Mineral-aqueous solution equilibria for the assemblages talc-quartz, tremolite-talc-quartz, diopside-tremolite-quartz, wollastonite-diopside-quartz and wollastonite-quartz have been studied at 2 kb total pressure, 500?? to 700??C and chloride concentrations from 0.03 to 6.0 molal. Most work was at 1 m chloride. Both buffered and unbuffered data were obtained and a recalibration of the Ag-AgCl buffer is presented. Log equilibrium quotients at 500??, 600?? and 700??C are respectively: Ta-Qz ( mMgCl2 mHCl2) 2.57, 1.71, 0.73; Tr-Ta-Qz and Di-Tr-Qz ( mCaCl2 mMgCl2mHCl2) 4.98, 3.99, 2.21 and 7.29, 5.30, 3.56; WoDi-Qz ( mCaCl2 mMgCl2) 3.30, 3.00, 2.79: Wo-Qz ( mCaCl2 mHCl2) 5.15, 3.95, 2.68. Mineral stability fields plotted in terms of these concentration data more tangibly represent the compositional character of real systems and the mass transfer capabilities of their fluids than do the analogous theoretical activity diagrams. Overall dissociation constants of MgCl2 and CaCl2 were calculated from the experimental data using the calculated ionic activity constants for the reactions and the established dissociation constants of HCl. The negative log values are respectively: 3.88. 6.63, 9.20 for CaCl2 and 4.60, 7.54, 10.37 for MgCl2 at 500??, 600?? and 700??C, 2 kb. The Ca values are about an order of magnitude more positive than the conductance-derived values by Frantz and Marshall (1982). The phase relations developed in this study have application to the genesis of talc, tremolite, and diopside-bearing assemblages in some regional metamorphic rocks, but more specifically to the calcsilicate skarn assemblages of many metasomatic aureoles. The equilibrium fluids are characterized by high concentrations of Ca relative to Mg and increasing Ca Mg ratios with decreasing temperatures. The stability fields of talc, tremolite, and quartz expand relative to those of diopside and wollastonite with decreasing temperature, hence their more common appearance as retrograde products in skarn systems. ?? 1985.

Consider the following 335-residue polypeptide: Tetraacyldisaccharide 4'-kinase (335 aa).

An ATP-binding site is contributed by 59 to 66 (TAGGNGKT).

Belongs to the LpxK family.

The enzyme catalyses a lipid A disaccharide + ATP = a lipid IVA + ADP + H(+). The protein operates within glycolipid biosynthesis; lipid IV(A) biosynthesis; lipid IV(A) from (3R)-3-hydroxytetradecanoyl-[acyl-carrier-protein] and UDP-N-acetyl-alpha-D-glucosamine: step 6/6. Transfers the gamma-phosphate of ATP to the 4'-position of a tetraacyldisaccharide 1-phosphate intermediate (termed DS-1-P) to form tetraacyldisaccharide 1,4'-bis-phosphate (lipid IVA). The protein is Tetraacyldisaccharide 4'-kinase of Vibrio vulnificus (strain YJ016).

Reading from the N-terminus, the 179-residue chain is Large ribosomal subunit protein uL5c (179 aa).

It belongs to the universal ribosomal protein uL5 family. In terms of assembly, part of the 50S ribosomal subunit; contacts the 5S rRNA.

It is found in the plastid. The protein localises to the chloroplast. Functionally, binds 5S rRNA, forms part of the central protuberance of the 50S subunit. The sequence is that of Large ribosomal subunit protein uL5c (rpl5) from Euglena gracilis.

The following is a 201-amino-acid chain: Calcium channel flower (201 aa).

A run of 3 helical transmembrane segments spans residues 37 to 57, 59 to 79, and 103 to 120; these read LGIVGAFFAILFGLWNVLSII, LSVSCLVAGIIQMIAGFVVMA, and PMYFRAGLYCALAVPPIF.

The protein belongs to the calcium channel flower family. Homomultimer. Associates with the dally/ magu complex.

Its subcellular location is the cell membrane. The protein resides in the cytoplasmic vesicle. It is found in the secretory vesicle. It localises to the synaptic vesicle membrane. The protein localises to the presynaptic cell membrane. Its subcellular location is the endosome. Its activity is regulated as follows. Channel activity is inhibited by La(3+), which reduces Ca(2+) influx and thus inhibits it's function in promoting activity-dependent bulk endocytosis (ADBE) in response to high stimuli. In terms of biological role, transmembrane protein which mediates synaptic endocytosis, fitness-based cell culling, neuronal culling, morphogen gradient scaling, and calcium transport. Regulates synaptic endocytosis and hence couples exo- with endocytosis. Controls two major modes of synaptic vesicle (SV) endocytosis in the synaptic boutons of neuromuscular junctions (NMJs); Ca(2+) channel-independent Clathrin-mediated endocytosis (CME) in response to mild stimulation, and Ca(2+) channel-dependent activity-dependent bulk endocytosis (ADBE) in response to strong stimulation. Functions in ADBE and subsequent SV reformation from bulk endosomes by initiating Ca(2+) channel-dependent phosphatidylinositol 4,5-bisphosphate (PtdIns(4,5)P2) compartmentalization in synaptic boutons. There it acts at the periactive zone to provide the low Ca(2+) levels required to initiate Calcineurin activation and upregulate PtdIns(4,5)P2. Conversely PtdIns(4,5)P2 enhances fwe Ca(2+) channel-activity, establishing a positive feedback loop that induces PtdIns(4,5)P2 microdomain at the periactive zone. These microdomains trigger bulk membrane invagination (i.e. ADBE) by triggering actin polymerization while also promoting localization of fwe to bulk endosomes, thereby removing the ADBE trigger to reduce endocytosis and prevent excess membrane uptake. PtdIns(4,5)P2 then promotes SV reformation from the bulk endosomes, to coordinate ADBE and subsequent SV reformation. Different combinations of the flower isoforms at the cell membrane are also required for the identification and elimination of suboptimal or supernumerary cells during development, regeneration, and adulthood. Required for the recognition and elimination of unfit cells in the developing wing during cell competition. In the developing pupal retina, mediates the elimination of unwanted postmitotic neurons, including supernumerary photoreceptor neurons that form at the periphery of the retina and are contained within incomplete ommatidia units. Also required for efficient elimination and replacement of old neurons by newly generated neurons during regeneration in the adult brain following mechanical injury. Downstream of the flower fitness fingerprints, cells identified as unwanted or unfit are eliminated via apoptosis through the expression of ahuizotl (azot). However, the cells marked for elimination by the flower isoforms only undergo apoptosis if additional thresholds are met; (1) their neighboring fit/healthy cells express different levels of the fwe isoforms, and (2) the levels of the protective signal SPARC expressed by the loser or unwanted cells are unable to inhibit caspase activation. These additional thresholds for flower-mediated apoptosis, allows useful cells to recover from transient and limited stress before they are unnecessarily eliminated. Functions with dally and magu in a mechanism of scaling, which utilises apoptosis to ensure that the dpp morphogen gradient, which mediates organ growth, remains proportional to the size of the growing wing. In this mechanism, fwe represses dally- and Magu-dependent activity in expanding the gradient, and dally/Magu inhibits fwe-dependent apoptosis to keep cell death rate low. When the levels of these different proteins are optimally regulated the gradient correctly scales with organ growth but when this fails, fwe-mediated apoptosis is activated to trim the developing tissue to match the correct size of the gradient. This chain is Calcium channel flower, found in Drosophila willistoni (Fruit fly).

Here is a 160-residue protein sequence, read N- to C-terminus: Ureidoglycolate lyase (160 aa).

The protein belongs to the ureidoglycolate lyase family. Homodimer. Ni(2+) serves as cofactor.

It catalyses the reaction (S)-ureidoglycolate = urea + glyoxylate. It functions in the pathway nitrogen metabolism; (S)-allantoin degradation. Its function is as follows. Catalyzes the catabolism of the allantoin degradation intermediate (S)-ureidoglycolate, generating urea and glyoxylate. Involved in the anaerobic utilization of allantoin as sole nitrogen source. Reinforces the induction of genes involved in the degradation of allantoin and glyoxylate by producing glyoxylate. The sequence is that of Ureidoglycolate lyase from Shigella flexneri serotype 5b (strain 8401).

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Some mineral stability relations in the system CaOMgOSiO2H2OHCl